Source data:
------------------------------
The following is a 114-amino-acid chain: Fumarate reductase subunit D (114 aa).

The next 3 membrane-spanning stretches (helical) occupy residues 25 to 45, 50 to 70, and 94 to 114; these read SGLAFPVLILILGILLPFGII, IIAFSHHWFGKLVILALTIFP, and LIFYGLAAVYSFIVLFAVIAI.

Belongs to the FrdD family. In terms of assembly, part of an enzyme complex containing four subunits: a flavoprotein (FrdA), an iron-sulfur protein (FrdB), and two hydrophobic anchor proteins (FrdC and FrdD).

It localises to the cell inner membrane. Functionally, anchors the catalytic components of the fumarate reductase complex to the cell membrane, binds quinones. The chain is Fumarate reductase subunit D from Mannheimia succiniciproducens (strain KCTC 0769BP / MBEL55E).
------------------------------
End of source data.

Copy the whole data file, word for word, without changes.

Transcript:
The following is a 114-amino-acid chain: Fumarate reductase subunit D (114 aa).

The next 3 membrane-spanning stretches (helical) occupy residues 25 to 45, 50 to 70, and 94 to 114; these read SGLAFPVLILILGILLPFGII, IIAFSHHWFGKLVILALTIFP, and LIFYGLAAVYSFIVLFAVIAI.

Belongs to the FrdD family. In terms of assembly, part of an enzyme complex containing four subunits: a flavoprotein (FrdA), an iron-sulfur protein (FrdB), and two hydrophobic anchor proteins (FrdC and FrdD).

It localises to the cell inner membrane. Functionally, anchors the catalytic components of the fumarate reductase complex to the cell membrane, binds quinones. The chain is Fumarate reductase subunit D from Mannheimia succiniciproducens (strain KCTC 0769BP / MBEL55E).